Milestones: By the age of five

Say it loud and proud
Your five-year-old’s speech will be mainly clear and easy to understand. They will be developing a good knowledge and understand of sounds and words, which are important for reading and spelling.

Some sounds can be hard for a five year old: “wabbit” for “rabbit”, and “fum” for “thumb”.
Some beginnings of words are hard to say: “pider” for “spider” and “fower” for “flower”
Longer words are hard to say too: “pasketti” for “spaghetti” and “efalent” for “elephant”

Check it out
  • Play count the syllable:- “Fri…day” – two syllables, “Sat…ur…day” – three syllables.
  • Challenge your child to spot the rhymes: “Cat and hat”, “red and bed”; and the "sounds likes" - “Bananas and pyjamas”
  • Have fun with the same sounds: “Sit begins with ‘s’. Sun, silly Sam and sausage all begin with ‘s’.”

Tell me a story
Telling stories to each other is one of the ways we communicate and share our experiences. Your child will be learning how to tell stories that make sense.

A five-year-old can list events with some detail, e.g. “We went to the seaside and I made the biggest sandcastle ever and we ate fish and chips on newspaper.”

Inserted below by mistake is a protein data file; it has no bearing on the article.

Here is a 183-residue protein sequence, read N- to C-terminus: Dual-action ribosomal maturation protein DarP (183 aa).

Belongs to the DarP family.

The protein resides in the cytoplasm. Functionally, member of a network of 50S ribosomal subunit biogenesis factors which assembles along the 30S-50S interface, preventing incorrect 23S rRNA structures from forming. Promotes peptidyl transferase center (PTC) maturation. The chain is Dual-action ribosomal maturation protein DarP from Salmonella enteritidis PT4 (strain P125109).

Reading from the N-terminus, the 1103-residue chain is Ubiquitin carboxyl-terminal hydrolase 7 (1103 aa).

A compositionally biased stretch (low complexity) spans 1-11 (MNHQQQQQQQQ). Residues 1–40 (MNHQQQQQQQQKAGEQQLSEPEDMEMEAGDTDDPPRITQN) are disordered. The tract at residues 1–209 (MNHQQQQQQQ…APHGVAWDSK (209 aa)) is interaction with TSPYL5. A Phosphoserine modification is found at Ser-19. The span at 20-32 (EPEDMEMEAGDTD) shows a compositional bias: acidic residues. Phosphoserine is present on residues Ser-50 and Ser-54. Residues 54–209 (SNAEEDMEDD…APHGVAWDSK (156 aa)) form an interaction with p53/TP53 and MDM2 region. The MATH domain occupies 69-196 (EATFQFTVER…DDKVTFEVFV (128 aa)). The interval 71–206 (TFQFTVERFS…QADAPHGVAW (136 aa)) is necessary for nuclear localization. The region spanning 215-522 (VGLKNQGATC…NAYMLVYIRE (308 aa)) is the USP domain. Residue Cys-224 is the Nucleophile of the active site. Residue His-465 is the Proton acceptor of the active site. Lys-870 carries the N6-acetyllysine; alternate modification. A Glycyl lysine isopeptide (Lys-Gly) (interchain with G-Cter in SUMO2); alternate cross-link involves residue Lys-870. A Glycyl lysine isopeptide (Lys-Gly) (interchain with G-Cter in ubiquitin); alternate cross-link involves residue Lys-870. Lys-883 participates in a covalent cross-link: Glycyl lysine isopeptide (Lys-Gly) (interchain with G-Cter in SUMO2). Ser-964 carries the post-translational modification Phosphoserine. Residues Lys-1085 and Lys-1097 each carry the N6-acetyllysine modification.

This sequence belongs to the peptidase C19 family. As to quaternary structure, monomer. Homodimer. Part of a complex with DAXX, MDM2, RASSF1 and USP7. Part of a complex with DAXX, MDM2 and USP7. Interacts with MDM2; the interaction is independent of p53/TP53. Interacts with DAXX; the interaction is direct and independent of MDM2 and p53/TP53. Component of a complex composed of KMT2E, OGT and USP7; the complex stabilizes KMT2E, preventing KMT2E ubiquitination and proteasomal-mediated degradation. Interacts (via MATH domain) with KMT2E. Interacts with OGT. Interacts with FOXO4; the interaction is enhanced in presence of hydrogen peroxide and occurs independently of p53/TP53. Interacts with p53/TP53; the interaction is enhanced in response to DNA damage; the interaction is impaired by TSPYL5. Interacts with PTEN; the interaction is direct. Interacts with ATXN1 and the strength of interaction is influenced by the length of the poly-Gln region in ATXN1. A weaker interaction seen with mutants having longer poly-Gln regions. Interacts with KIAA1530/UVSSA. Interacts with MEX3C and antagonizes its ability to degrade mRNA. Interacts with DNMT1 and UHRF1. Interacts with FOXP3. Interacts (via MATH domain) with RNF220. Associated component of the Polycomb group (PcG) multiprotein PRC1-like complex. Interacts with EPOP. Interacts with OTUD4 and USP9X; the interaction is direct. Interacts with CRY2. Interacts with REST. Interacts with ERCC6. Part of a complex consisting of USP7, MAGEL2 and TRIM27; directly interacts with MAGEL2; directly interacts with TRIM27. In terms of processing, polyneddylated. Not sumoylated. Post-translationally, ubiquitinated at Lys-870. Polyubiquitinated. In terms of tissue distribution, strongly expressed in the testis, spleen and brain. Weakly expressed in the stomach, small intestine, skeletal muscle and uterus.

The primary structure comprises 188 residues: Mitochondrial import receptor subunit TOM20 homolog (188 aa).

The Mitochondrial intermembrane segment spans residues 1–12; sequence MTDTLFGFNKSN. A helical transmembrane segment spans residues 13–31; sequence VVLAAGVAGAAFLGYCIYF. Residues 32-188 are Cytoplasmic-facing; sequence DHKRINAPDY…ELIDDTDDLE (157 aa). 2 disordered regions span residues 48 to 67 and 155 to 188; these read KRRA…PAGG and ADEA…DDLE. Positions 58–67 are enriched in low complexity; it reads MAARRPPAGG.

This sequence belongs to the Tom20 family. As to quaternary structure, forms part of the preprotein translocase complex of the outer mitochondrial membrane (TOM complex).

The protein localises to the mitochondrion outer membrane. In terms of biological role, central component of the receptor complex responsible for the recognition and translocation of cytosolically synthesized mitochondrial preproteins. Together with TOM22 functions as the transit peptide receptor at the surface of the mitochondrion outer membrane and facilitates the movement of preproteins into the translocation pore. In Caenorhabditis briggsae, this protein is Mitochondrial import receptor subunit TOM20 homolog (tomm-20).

They should be able to re-tell favourite stories: some parts as they are and some in their own words. e.g. “…going on a bear hunt, going to catch a big one, we’re not scared…and he chased them all the way home.”

Check it out
  • Ask your child to describe a recent event, asking them questions such as “who”, “where”, “when”, “what happened”, etc. Can they describe something that has happened, even if the events are not always joined together or in the right order? e.g. “Daddy was cross. We was late for the football. It was broken. The car tyre.”

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Age 5 to 7 milestones

5 years > 7 years


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